HMS Belvidera (1809)
Battle between HMS Belvidera and USS President on 23 August 1812
|Career (United Kingdom)|
|Ordered:||28 September 1808|
|Laid down:||December 1808|
|Launched:||23 December 1809|
Receiving ship, Portsmouth, 1860|
Sold for breaking, 1906
|Type:||Apollo-class fifth-rate frigate|
|Tons burthen:||943 53/94 (as designed)|
145 ft (44 m) (gundeck)|
121 ft 9.375 in (37.11893 m) (gundeck)
|Beam:||38 ft 2 in (11.63 m)|
|Draught:||13 ft 3 in (4.04 m)|
|Sail plan:||Full-rigged ship|
Rated at 36 guns:
HMS Belvidera was a 36-gun Royal Navy Apollo-class fifth-rate[a] frigate built in Deptford in 1809. She saw action in the Napoleonic Wars and the War of 1812 and continued a busy career at sea into the middle of the 19th century. In 1846 she was reduced to harbour service, in 1860 she became a receiving ship, and she was finally disposed of in 1906.
On 22 July 1810, Belvidera, Captain Richard Byron, and Nemesis, Captain William Ferris, were standing close in-shore of Studtland, Norway. They sighted three Danish gun-vessels. Two of them, Bolder and Thor, commanded by Lieutenants Dahlreup and Rasmusen, were schooner-rigged. Each mounted two long 24-pounders and six 6-pounder howitzers and had a crew of 45 men. The third gun-vessel was of a smaller class, and carried one long 24-pounder with 25 men. The next day, the boats of Belvidera and Nemesis cut out the two larger vessels. The British suffered no casualties, though the Danes lost four men killed. The remaining vessel, gun-boat No. 5, ran up a creek where her crew abandoned her; the British then burnt her.
Belvidera and the USS Constitution
The Belvidera took part in one of the earliest actions of the War of 1812 when she encountered the American heavy frigates USS President, the USS Congress and the USS United States on 23 June 1812, five days after the war had started. The British were not aware that war had been declared and after returning fire they managed to evade their pursuers during the night. The Belvidera's course during the fight had led the Americans away from a British convoy from Jamaica, allowing the convoy to escape attack.
On 16 July 1812, Belvidera was part of a British squadron that gave chase to the USS Constitution, another of the United States' heavy frigates, which was on her way from Chesapeake Bay to New York. In the very light winds, both sides put out boats to tow the ships. The Constitution gained an advantage by using her anchors to pull herself about four miles ahead of the Belvidera. Captain Byron then copied the manoeuvre of the Constitution and managed to bring the two ships within gunshot. They exchanged fire as a light breeze came up, and by daylight on July 19 the Constitution, being newly out of port, was able to escape.
For the remainder of the war, Belvidera was active in the blockade of the American coast, capturing many American merchant ships and privateers. On 21 August she captured the U.S. privateer 7-gun schooner Bunker's Hill, with 72 men. On 8 February 1813, boats of Maidstone, Belvidera, Junon and Statira, which were at anchor in Lynhaven Bay, chased and captured the schooner Lottery, of 225 tons, and pierced for 16 guns. The British took her into service as the 10-gun schooner Canso. On 2 April 1814, Belvidera captured the US 6-gun New Zealander, of 256 tons, with 17 men, and laden with spermaceti oil. New Zealander, a prize to the USS Essex, had departed Valparaiso for the United States. Then on 19 June Belvidera captured the American schooner Nancy and Polly. Three days later she captured the sloop Alonzo. The next day she captured the sloop Hunter, of 60 tons and nine men, bound to New York with a cargo of tar and turpentine.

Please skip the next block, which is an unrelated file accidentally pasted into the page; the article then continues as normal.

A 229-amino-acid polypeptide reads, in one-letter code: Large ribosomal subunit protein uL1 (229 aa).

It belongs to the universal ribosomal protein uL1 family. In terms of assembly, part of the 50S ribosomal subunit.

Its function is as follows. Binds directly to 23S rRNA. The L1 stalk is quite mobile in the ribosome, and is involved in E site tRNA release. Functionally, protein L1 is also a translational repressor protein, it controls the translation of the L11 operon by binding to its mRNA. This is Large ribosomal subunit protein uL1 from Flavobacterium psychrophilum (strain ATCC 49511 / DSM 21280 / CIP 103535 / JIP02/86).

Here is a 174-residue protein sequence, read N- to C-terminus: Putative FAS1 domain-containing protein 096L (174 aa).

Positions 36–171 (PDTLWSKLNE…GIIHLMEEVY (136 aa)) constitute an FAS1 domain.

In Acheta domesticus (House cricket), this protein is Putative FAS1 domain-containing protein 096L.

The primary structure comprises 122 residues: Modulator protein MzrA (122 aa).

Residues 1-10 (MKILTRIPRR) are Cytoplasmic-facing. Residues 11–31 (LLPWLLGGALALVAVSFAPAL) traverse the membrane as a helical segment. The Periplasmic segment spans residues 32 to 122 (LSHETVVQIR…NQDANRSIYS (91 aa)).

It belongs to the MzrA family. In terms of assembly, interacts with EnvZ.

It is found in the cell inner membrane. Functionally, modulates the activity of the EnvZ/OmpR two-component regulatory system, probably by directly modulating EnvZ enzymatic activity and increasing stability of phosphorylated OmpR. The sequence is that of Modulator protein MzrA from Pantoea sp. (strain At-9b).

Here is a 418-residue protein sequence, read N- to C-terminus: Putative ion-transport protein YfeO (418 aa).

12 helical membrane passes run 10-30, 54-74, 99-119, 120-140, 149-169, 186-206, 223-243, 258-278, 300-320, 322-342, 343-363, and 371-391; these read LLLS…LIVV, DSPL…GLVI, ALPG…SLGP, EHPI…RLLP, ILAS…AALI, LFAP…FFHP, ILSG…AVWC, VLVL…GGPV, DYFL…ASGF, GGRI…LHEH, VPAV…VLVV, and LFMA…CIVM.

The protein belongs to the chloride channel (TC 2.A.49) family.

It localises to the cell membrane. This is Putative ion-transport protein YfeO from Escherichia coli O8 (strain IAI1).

At the end of 1814, Belvidera was decommissioned at Portsmouth. She was relaunched on 26 September 1817, having been refitted. She made numerous cruises to the Mediterranean, Portgual, Madeira, and the West Indies. In 1834 she took troops to St Kitts and then on a second trip, to Trinidad. On 17 May 1835 she was reported to be at Puerto Rico, where she was attempting to recover either escaped slaves, or slaves that had been improperly sold.
By 1846 she was on harbour service, and by 20 December 1848, she was at Portsmouth.
She became a receiving ship at Portsmouth by 1860. As late as 1890 she was still a receiving ship. She was disposed of in 1906.
- James (1837), Vol. 5, pp.231-2.
- James, William (1837), The Naval History of Great Britain, from the Declaration of War by France in 1793, to the Accession of George IV., 5, R. Bentley
- Winfield, Rif (2008), British Warships in the Age of Sail 1793–1817: Design, Construction, Careers and Fates, Seaforth, ISBN 1861762461